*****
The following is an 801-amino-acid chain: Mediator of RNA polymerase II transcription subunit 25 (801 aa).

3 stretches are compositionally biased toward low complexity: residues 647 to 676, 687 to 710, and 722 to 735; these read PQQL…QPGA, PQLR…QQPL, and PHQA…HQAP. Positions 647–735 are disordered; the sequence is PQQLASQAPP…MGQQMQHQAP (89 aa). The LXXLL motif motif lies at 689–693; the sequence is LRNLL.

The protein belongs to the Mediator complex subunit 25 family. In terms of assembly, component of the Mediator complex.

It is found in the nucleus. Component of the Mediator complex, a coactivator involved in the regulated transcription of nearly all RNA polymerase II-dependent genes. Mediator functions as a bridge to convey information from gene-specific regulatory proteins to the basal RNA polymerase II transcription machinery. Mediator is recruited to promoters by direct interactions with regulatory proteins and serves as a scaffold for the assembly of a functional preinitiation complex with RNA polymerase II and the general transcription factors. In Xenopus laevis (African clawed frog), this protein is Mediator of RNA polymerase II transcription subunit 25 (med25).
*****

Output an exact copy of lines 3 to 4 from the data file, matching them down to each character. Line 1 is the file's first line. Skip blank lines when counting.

The protein belongs to the Mediator complex subunit 25 family. In terms of assembly, component of the Mediator complex.

It is found in the nucleus. Component of the Mediator complex, a coactivator involved in the regulated transcription of nearly all RNA polymerase II-dependent genes. Mediator functions as a bridge to convey information from gene-specific regulatory proteins to the basal RNA polymerase II transcription machinery. Mediator is recruited to promoters by direct interactions with regulatory proteins and serves as a scaffold for the assembly of a functional preinitiation complex with RNA polymerase II and the general transcription factors. In Xenopus laevis (African clawed frog), this protein is Mediator of RNA polymerase II transcription subunit 25 (med25).